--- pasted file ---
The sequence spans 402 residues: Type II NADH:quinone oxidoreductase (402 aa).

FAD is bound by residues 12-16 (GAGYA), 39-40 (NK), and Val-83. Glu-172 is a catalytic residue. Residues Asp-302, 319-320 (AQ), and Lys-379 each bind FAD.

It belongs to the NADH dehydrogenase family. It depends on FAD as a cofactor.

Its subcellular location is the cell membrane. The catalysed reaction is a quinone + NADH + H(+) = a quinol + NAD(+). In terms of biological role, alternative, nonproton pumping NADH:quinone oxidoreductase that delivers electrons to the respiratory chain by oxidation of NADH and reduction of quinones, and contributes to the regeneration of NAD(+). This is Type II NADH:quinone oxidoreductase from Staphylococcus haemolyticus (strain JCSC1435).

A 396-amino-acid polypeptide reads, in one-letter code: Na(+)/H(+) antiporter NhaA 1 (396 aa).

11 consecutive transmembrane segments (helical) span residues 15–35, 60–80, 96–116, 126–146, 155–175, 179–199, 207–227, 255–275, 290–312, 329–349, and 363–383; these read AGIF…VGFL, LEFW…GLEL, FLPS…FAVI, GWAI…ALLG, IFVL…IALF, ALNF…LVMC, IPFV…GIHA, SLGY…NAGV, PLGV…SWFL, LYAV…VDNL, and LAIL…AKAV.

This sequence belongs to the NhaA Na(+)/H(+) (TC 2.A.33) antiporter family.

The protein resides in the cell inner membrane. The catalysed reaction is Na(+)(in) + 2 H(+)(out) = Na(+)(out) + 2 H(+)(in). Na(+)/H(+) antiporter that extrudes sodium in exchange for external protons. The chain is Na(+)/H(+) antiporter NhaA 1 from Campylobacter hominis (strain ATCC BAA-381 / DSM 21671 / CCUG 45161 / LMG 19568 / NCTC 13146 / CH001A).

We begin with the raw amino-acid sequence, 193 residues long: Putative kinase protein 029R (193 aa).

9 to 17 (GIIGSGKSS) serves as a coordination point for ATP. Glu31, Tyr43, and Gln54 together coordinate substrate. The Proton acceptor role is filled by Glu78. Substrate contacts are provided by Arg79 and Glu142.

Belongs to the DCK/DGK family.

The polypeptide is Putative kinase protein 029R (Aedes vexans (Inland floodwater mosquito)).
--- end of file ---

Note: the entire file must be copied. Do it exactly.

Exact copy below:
The sequence spans 402 residues: Type II NADH:quinone oxidoreductase (402 aa).

FAD is bound by residues 12-16 (GAGYA), 39-40 (NK), and Val-83. Glu-172 is a catalytic residue. Residues Asp-302, 319-320 (AQ), and Lys-379 each bind FAD.

It belongs to the NADH dehydrogenase family. It depends on FAD as a cofactor.

Its subcellular location is the cell membrane. The catalysed reaction is a quinone + NADH + H(+) = a quinol + NAD(+). In terms of biological role, alternative, nonproton pumping NADH:quinone oxidoreductase that delivers electrons to the respiratory chain by oxidation of NADH and reduction of quinones, and contributes to the regeneration of NAD(+). This is Type II NADH:quinone oxidoreductase from Staphylococcus haemolyticus (strain JCSC1435).

A 396-amino-acid polypeptide reads, in one-letter code: Na(+)/H(+) antiporter NhaA 1 (396 aa).

11 consecutive transmembrane segments (helical) span residues 15–35, 60–80, 96–116, 126–146, 155–175, 179–199, 207–227, 255–275, 290–312, 329–349, and 363–383; these read AGIF…VGFL, LEFW…GLEL, FLPS…FAVI, GWAI…ALLG, IFVL…IALF, ALNF…LVMC, IPFV…GIHA, SLGY…NAGV, PLGV…SWFL, LYAV…VDNL, and LAIL…AKAV.

This sequence belongs to the NhaA Na(+)/H(+) (TC 2.A.33) antiporter family.

The protein resides in the cell inner membrane. The catalysed reaction is Na(+)(in) + 2 H(+)(out) = Na(+)(out) + 2 H(+)(in). Na(+)/H(+) antiporter that extrudes sodium in exchange for external protons. The chain is Na(+)/H(+) antiporter NhaA 1 from Campylobacter hominis (strain ATCC BAA-381 / DSM 21671 / CCUG 45161 / LMG 19568 / NCTC 13146 / CH001A).

We begin with the raw amino-acid sequence, 193 residues long: Putative kinase protein 029R (193 aa).

9 to 17 (GIIGSGKSS) serves as a coordination point for ATP. Glu31, Tyr43, and Gln54 together coordinate substrate. The Proton acceptor role is filled by Glu78. Substrate contacts are provided by Arg79 and Glu142.

Belongs to the DCK/DGK family.

The polypeptide is Putative kinase protein 029R (Aedes vexans (Inland floodwater mosquito)).